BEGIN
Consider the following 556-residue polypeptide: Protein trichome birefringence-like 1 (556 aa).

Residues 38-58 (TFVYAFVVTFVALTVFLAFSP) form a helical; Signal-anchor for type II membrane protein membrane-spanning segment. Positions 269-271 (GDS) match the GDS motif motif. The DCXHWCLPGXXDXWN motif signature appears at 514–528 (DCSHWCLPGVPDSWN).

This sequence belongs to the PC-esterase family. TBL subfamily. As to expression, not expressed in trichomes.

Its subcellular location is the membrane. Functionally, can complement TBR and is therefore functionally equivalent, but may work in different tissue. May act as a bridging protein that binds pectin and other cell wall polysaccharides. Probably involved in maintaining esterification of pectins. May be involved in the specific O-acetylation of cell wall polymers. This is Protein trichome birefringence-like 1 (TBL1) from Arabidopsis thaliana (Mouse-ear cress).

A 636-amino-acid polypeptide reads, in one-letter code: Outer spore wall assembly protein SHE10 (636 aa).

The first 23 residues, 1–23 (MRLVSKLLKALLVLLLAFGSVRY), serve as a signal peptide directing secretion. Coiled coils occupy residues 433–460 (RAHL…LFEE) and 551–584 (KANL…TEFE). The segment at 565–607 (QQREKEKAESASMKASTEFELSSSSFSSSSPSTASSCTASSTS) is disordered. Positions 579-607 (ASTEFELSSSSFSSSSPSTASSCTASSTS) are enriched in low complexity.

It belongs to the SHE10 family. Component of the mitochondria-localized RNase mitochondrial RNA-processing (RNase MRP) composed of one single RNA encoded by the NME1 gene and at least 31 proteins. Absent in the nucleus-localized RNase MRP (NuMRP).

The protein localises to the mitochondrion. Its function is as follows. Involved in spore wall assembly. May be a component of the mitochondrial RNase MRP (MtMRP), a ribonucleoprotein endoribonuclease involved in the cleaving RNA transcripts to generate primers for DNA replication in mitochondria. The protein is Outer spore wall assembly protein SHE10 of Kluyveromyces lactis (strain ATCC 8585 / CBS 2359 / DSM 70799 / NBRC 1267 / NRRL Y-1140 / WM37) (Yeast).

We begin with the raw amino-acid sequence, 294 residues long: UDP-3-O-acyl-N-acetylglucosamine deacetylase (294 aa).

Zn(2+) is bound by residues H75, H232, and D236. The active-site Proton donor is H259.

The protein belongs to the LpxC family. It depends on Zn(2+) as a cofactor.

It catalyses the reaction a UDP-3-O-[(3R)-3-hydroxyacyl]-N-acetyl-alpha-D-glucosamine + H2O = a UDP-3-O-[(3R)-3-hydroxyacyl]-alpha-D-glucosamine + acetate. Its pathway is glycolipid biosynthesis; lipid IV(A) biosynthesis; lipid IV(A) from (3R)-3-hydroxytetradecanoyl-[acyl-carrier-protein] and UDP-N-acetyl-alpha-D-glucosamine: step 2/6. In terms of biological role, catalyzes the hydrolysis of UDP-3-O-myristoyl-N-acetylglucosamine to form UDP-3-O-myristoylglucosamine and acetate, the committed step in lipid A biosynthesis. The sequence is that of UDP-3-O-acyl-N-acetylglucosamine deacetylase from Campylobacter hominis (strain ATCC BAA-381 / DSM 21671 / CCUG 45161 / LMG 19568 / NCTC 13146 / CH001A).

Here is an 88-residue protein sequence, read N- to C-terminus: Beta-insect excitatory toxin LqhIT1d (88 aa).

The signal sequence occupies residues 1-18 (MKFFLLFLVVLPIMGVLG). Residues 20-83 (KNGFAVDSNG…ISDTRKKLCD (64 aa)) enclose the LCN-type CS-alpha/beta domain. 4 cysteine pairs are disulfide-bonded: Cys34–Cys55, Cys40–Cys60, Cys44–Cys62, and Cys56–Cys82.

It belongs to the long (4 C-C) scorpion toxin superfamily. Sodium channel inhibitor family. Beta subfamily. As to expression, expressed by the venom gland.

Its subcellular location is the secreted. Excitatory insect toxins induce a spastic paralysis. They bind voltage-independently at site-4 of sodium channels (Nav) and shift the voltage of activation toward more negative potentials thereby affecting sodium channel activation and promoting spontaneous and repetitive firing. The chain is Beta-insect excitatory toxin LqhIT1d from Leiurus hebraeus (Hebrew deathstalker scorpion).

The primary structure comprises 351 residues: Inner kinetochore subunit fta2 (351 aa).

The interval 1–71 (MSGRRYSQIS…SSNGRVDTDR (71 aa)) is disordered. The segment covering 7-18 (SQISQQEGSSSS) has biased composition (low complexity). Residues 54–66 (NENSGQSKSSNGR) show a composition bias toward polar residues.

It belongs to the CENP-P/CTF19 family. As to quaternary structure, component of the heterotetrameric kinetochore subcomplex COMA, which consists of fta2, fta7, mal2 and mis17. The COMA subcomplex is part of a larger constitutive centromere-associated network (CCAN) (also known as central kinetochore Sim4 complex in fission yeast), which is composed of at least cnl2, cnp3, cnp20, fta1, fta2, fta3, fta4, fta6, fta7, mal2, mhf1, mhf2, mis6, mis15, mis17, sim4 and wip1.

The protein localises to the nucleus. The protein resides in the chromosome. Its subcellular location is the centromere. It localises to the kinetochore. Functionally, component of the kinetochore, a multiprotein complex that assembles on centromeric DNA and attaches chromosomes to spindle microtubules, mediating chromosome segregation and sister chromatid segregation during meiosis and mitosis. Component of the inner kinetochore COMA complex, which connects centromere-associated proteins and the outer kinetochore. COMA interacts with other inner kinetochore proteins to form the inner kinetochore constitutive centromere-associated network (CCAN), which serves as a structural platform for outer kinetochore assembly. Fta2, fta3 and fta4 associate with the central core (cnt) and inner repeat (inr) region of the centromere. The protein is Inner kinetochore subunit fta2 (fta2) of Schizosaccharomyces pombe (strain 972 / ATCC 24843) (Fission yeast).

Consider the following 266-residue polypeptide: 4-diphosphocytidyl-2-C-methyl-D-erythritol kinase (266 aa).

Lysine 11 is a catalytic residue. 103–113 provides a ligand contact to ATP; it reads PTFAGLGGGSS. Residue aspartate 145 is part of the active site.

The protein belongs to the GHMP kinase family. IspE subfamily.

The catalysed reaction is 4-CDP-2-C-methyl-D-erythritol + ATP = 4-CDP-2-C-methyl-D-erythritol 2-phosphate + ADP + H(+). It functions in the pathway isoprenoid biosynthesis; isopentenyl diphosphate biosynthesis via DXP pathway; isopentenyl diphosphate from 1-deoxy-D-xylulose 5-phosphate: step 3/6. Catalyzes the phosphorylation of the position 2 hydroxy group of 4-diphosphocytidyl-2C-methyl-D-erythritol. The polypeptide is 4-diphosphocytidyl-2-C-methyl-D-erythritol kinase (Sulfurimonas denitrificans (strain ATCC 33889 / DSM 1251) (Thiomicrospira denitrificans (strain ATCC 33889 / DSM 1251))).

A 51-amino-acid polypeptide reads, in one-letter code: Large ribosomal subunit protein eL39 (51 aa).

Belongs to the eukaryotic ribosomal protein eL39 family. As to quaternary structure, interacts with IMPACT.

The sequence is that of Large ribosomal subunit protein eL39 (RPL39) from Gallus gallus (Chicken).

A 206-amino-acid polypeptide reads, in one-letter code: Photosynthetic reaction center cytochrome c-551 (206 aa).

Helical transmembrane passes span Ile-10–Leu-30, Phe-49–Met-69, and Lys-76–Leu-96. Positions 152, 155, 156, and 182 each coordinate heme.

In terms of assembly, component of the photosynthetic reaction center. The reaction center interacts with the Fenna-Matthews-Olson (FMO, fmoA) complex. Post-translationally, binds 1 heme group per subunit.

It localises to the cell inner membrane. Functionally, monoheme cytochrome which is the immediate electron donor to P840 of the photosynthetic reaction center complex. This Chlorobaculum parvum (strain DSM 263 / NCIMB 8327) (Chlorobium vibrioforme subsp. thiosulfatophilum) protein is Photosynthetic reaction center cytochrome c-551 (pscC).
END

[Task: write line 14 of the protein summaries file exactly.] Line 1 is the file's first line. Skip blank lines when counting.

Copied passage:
The signal sequence occupies residues 1-18 (MKFFLLFLVVLPIMGVLG). Residues 20-83 (KNGFAVDSNG…ISDTRKKLCD (64 aa)) enclose the LCN-type CS-alpha/beta domain. 4 cysteine pairs are disulfide-bonded: Cys34–Cys55, Cys40–Cys60, Cys44–Cys62, and Cys56–Cys82.